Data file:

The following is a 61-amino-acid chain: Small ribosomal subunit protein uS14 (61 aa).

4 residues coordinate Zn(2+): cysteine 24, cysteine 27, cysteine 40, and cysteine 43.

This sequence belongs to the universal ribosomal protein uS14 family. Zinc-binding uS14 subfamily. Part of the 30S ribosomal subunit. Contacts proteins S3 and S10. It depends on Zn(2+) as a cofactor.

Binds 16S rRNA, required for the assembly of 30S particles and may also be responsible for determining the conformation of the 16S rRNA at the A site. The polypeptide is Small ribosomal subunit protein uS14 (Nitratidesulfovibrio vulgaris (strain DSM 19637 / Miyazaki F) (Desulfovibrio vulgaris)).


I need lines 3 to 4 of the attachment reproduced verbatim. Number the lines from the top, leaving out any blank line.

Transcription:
This sequence belongs to the universal ribosomal protein uS14 family. Zinc-binding uS14 subfamily. Part of the 30S ribosomal subunit. Contacts proteins S3 and S10. It depends on Zn(2+) as a cofactor.

Binds 16S rRNA, required for the assembly of 30S particles and may also be responsible for determining the conformation of the 16S rRNA at the A site. The polypeptide is Small ribosomal subunit protein uS14 (Nitratidesulfovibrio vulgaris (strain DSM 19637 / Miyazaki F) (Desulfovibrio vulgaris)).